NYC’s best secret gallery is a collection of rescued trash (video)

Treasures in the trash
Screen capture Guardian Culture/YouTube

A New York City sanitation worker spent over 30 years picking treasures from garbage; the jaw-dropping array is displayed in a sanitation department warehouse.

If there were ever a more eye-opening tribute to the things we toss I’d be surprised. On an upper floor of an East Harlem garbage truck depot lives the Treasures in the Trash collection – an assortment of curated garbage plucked from the trash bins of New Yorkers over three decades. It’s an astounding array of collectibles, much of it suitable for an antiques shop.

Treasures in the trashGuardian Culture/YouTube/Screen capture

Sanitation workers are not allowed to bring home the treasures they might find in the garbage – so (now-retired) sanitation worker Nelson Molina did the next best thing. He started decorating his locker with cast-off treasures, explains Dylan Thuras at Atlas Obscura. Now Molina’s collection spreads out over aisles upon aisles of carefully organized displays, taking up an entire floor of the warehouse. Thuras writes:

The space is populated by a mind-bogglingly wide array of items: a bestiary of Tamagotchis, Furbies; dozens of Pez dispensers; female weight lifting trophies; 8-track tapes; plates, paintings, sporting equipment and much more.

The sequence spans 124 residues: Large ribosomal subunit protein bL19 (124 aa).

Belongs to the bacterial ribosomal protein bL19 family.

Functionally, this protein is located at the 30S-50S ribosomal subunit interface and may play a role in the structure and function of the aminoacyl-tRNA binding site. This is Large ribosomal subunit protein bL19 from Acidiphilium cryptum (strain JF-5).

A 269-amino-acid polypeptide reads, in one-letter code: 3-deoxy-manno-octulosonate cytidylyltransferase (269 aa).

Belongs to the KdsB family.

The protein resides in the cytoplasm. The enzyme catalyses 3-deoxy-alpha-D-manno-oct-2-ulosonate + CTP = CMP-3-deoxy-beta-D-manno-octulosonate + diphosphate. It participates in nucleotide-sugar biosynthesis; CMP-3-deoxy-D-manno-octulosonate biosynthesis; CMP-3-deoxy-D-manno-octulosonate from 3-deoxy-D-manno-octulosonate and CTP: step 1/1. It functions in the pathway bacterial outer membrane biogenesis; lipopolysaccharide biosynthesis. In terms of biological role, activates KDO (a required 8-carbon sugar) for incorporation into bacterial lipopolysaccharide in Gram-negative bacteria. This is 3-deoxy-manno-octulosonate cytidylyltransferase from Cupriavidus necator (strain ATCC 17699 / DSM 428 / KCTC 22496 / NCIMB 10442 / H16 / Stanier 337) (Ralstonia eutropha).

Treasures in the trashGuardian Culture/YouTube/Screen capture

And indeed, it is so mind-boggling. (In the Guardian video below you can see just what a collection it is.)

How profound that these are the things we feel are worthy of the landfill, that even treasures are disposable. And even more profound that someone took it upon himself to rescue this precious stuff and give it the love and respect it deserves. Things shouldn’t be made in vain, and they shouldn’t be tossed in vain either … as illustrated so beautifully with Molina’s Treasures in Trash.

Treasures in the trashGuardian Culture/YouTube/Screen capture

The collection does not keep regular hours, but visits can be arranged by emailing tours@dsny.nyc.gov. In the meantime, take a tour with Molina in this lovely video:

Tags: Arts | New York City | Waste

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